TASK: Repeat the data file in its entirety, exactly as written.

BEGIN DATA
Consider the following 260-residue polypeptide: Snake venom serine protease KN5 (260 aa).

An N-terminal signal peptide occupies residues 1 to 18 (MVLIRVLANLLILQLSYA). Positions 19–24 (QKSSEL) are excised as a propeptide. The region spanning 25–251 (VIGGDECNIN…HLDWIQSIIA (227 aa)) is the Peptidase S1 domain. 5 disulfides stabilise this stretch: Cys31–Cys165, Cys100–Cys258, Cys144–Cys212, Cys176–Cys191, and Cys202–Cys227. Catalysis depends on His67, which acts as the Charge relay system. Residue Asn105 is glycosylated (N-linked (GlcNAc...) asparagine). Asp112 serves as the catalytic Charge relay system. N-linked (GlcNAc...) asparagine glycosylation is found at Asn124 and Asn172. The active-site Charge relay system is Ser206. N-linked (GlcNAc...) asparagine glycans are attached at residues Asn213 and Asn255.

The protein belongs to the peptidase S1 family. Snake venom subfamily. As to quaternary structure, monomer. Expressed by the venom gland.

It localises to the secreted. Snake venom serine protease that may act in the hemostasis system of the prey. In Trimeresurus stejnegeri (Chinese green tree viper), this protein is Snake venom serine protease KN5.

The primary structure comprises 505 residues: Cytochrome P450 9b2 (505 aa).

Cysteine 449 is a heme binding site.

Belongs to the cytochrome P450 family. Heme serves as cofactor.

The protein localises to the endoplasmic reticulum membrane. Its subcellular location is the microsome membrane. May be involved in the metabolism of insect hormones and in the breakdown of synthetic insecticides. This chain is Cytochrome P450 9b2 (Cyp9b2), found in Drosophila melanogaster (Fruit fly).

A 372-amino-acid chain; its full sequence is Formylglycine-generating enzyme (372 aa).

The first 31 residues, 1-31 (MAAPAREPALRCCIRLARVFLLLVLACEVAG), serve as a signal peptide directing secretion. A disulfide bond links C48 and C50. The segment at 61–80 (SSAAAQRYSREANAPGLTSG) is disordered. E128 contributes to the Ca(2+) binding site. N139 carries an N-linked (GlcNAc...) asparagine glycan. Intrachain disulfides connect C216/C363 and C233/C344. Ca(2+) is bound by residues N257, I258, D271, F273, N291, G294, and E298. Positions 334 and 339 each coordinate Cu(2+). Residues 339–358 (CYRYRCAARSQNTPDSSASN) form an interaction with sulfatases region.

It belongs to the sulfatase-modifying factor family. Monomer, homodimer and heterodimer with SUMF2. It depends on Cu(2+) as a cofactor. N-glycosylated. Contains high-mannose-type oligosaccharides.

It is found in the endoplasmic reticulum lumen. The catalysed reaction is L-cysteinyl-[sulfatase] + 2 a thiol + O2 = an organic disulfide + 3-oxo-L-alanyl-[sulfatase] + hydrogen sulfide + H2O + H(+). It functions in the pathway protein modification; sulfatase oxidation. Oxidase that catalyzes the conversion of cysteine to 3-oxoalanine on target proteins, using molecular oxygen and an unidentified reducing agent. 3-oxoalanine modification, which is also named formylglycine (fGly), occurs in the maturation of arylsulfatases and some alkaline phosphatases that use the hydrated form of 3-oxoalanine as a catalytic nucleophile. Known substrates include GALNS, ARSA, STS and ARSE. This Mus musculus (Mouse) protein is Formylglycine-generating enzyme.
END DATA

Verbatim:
Consider the following 260-residue polypeptide: Snake venom serine protease KN5 (260 aa).

An N-terminal signal peptide occupies residues 1 to 18 (MVLIRVLANLLILQLSYA). Positions 19–24 (QKSSEL) are excised as a propeptide. The region spanning 25–251 (VIGGDECNIN…HLDWIQSIIA (227 aa)) is the Peptidase S1 domain. 5 disulfides stabilise this stretch: Cys31–Cys165, Cys100–Cys258, Cys144–Cys212, Cys176–Cys191, and Cys202–Cys227. Catalysis depends on His67, which acts as the Charge relay system. Residue Asn105 is glycosylated (N-linked (GlcNAc...) asparagine). Asp112 serves as the catalytic Charge relay system. N-linked (GlcNAc...) asparagine glycosylation is found at Asn124 and Asn172. The active-site Charge relay system is Ser206. N-linked (GlcNAc...) asparagine glycans are attached at residues Asn213 and Asn255.

The protein belongs to the peptidase S1 family. Snake venom subfamily. As to quaternary structure, monomer. Expressed by the venom gland.

It localises to the secreted. Snake venom serine protease that may act in the hemostasis system of the prey. In Trimeresurus stejnegeri (Chinese green tree viper), this protein is Snake venom serine protease KN5.

The primary structure comprises 505 residues: Cytochrome P450 9b2 (505 aa).

Cysteine 449 is a heme binding site.

Belongs to the cytochrome P450 family. Heme serves as cofactor.

The protein localises to the endoplasmic reticulum membrane. Its subcellular location is the microsome membrane. May be involved in the metabolism of insect hormones and in the breakdown of synthetic insecticides. This chain is Cytochrome P450 9b2 (Cyp9b2), found in Drosophila melanogaster (Fruit fly).

A 372-amino-acid chain; its full sequence is Formylglycine-generating enzyme (372 aa).

The first 31 residues, 1-31 (MAAPAREPALRCCIRLARVFLLLVLACEVAG), serve as a signal peptide directing secretion. A disulfide bond links C48 and C50. The segment at 61–80 (SSAAAQRYSREANAPGLTSG) is disordered. E128 contributes to the Ca(2+) binding site. N139 carries an N-linked (GlcNAc...) asparagine glycan. Intrachain disulfides connect C216/C363 and C233/C344. Ca(2+) is bound by residues N257, I258, D271, F273, N291, G294, and E298. Positions 334 and 339 each coordinate Cu(2+). Residues 339–358 (CYRYRCAARSQNTPDSSASN) form an interaction with sulfatases region.

It belongs to the sulfatase-modifying factor family. Monomer, homodimer and heterodimer with SUMF2. It depends on Cu(2+) as a cofactor. N-glycosylated. Contains high-mannose-type oligosaccharides.

It is found in the endoplasmic reticulum lumen. The catalysed reaction is L-cysteinyl-[sulfatase] + 2 a thiol + O2 = an organic disulfide + 3-oxo-L-alanyl-[sulfatase] + hydrogen sulfide + H2O + H(+). It functions in the pathway protein modification; sulfatase oxidation. Oxidase that catalyzes the conversion of cysteine to 3-oxoalanine on target proteins, using molecular oxygen and an unidentified reducing agent. 3-oxoalanine modification, which is also named formylglycine (fGly), occurs in the maturation of arylsulfatases and some alkaline phosphatases that use the hydrated form of 3-oxoalanine as a catalytic nucleophile. Known substrates include GALNS, ARSA, STS and ARSE. This Mus musculus (Mouse) protein is Formylglycine-generating enzyme.